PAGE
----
I’ve been sitting uncomfortably on the fence, trying to decide what I think about the proposed multi-storey car park in Station Road West.
Many people whose views and expertise I respect are adamantly opposed to it. They say, very plausibly, that it will attract more cars to what is already a very congested part of the city, especially in St Dunstan’s Street where cars waiting at the level crossing add appreciably to air pollution.
But I’m also conscious of the case made for the car park – that it will encourage people to use the trains from Canterbury West instead of travelling by car.
- Developers want to create “world class complex” on edge of city
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So, on balance, will it increase congestion by attracting more cars to the car park, or decrease congestion by getting more people to travel by train? And how can we tell?
In the circumstances I’m struck by the fact that two of the objections are from Network Rail and Southeastern Railway.
They have their own axe to grind, but if the aim is to encourage use of the train, you’d think they would support it.
Their particular beef is that the new development would cut off access to the station car park via the existing council car park.
Canterbury City Council’s response is that it haa no obligation to provide such access, and that “this is a civil matter for the council to resolve
with Southeastern Railway outside of this application”.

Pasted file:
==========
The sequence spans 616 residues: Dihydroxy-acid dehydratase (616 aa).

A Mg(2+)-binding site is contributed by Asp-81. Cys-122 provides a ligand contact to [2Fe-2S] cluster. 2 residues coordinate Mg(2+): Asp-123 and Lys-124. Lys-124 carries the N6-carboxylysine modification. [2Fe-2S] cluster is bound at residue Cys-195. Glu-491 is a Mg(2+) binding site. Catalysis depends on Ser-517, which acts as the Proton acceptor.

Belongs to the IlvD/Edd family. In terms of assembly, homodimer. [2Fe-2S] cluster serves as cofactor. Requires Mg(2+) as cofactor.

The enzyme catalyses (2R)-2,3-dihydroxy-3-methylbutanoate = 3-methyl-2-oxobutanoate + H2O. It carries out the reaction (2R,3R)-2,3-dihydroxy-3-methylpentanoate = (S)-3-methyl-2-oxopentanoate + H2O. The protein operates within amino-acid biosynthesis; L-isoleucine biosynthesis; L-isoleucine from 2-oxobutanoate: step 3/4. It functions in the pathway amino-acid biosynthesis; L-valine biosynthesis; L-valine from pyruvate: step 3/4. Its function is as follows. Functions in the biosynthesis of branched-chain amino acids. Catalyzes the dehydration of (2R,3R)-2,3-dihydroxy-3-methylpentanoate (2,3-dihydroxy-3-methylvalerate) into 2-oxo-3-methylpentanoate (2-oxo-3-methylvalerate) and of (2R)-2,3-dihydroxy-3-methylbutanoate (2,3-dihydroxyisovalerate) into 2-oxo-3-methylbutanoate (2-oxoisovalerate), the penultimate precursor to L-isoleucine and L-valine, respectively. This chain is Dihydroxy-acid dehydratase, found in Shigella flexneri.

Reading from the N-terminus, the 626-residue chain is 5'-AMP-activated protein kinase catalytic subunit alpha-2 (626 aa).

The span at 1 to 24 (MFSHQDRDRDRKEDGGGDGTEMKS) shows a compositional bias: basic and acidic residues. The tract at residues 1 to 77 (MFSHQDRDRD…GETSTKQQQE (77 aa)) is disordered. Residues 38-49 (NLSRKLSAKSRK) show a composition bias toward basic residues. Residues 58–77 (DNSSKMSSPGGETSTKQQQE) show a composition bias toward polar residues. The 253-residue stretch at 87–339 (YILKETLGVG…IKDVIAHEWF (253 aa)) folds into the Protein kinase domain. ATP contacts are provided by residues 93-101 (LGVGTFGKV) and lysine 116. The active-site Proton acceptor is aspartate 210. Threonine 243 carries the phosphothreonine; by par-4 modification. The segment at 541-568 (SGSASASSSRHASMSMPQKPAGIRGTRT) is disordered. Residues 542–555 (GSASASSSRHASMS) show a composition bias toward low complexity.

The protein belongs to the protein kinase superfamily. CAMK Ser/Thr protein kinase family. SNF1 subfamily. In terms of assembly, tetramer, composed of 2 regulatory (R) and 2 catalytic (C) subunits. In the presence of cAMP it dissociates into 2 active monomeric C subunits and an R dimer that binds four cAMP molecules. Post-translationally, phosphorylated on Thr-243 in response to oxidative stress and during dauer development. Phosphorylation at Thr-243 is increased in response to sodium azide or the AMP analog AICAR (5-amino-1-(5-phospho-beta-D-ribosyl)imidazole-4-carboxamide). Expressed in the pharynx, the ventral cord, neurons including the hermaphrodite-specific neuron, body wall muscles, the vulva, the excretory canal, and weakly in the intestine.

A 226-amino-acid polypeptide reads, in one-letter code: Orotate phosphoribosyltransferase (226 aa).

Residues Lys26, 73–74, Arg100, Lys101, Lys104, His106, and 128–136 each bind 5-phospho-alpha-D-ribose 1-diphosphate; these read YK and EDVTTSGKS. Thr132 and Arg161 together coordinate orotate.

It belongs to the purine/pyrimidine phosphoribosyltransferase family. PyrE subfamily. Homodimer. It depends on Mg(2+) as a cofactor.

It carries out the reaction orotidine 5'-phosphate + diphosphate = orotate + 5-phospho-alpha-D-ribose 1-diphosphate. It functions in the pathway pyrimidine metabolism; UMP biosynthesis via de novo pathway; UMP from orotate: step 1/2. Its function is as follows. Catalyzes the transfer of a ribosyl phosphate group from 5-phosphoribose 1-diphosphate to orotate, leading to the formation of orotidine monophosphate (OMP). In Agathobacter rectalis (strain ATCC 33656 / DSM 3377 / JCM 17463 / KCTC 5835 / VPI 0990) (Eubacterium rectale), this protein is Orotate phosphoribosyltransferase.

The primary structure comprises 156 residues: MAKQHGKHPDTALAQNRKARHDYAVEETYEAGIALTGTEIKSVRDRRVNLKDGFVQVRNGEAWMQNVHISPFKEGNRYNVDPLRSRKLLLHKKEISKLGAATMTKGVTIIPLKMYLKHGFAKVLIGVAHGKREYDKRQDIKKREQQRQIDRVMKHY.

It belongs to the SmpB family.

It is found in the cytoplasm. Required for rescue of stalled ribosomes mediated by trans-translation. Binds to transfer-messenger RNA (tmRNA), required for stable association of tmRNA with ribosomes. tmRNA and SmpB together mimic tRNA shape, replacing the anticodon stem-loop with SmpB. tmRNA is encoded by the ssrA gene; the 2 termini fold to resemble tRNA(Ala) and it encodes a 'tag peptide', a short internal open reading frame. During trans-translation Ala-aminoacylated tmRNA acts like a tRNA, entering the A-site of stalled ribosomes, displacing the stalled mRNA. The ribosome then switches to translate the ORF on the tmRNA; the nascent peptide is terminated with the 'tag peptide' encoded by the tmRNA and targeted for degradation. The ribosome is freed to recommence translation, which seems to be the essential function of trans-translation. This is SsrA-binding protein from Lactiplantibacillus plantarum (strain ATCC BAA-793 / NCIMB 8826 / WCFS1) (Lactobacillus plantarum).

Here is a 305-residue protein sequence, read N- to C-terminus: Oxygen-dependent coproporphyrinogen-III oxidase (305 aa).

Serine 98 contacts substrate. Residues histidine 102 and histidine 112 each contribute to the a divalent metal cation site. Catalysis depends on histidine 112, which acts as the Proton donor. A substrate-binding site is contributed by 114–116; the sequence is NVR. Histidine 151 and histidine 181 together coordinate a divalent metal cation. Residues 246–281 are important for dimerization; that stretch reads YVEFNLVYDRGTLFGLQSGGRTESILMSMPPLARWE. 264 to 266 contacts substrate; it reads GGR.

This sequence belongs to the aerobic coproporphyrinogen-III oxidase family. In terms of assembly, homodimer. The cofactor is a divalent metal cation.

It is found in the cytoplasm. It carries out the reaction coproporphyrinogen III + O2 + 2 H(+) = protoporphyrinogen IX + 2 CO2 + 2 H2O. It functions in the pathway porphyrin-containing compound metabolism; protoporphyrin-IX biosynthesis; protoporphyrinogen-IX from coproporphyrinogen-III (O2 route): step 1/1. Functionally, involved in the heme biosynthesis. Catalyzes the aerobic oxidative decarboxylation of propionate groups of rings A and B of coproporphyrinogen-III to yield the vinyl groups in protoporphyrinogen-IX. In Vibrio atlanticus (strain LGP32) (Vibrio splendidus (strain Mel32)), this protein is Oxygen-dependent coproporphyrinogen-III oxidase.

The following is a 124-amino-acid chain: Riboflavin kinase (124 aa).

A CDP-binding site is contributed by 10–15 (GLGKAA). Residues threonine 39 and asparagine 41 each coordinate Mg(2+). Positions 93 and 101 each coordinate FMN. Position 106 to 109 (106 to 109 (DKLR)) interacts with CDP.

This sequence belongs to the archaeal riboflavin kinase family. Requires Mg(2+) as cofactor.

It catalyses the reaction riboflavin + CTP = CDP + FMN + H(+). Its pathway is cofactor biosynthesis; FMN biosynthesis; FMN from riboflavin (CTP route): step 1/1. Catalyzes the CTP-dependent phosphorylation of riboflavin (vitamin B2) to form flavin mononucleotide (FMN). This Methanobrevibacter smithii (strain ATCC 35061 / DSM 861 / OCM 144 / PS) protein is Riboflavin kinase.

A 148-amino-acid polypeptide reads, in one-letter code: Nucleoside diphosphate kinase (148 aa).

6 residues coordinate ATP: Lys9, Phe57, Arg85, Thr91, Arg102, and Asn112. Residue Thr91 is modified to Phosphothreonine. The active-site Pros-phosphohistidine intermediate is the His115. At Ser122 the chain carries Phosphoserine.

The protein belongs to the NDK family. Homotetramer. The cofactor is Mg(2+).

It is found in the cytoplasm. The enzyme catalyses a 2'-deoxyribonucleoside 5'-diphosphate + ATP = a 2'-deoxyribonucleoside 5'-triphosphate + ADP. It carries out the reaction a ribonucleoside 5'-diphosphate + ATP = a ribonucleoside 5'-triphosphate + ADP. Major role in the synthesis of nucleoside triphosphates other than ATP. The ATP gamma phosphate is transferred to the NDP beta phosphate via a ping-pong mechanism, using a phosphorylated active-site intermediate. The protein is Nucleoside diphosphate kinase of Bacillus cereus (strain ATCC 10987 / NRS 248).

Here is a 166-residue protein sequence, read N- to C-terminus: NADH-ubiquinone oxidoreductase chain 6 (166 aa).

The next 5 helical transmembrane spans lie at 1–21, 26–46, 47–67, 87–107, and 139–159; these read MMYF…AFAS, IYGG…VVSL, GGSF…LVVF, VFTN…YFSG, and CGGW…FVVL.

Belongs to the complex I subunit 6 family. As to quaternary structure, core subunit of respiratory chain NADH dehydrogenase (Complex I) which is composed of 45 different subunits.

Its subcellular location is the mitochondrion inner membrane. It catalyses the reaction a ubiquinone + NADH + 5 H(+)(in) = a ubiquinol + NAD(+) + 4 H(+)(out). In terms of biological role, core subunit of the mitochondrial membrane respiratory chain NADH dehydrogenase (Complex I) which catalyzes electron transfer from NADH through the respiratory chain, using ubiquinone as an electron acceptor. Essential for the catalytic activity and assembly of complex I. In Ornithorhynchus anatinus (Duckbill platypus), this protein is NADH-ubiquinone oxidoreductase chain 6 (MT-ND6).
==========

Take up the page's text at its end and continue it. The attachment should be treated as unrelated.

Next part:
That sounds a bit cavalier. More tellingly, Southeastern says it would mean the loss of parking spaces from the station car park.
It advocates making the development “truly sustainable by limiting its use to those travelling by rail, [or] encouraging such use above others”.
It also suggest providing more cycle parking spaces in it. Then there is the point made by a number of taxi drivers, that the development would mean a further reduction in the already inadequate spaces for taxis.
And there is the point made in another comment, that it would detract from the space needed for much better bus services connecting the station to all parts of the city.
All in all, if the aim is to promote sustainable transport and alternatives to car travel, it doesn’t look good.
Council officers themselves acknowledge, in their report, that “the development would provide more car parking spaces than envisaged in the Canterbury District Transport Strategy.”
Southeastern’s suggestion that plans for the car park should prioritise the needs of rail travellers would also seem to be more in accord with the Transport Strategy.
With this in mind, I’d have thought there was a good case for reducing the proposed three-storey building to two storeys.
Wouldn’t that be enough to meet the predicted need, and at the same time go some way to meeting the concerns about the scale and massing of the building?
The reason I’ve heard given for building three storeys is that a third storey might be needed in the future so it’s easier to include it now rather than add it later.
But then we’re back to the difficulty of predicting whether there will be that many cars needing parking space further into the future – and whether that’s what we want.
So I’m veering towards agreeing with the campaigners who believe that the council needs to think again.
But it needs to be serious positive thinking, not just shelving the issues. I’d like to see revised plans more closely geared to the Canterbury District Transport Strategy, and to all forms of travel – cars, trains, buses, taxis, cycling, and walking.
And if we were to get revised plans, no doubt I’d be back on the fence!
- Canterbury City Council’s planning committee meets on Tuesday at the Guildhall to determine the application for the car park. The meeting starts at 6.30pm and is open to the public.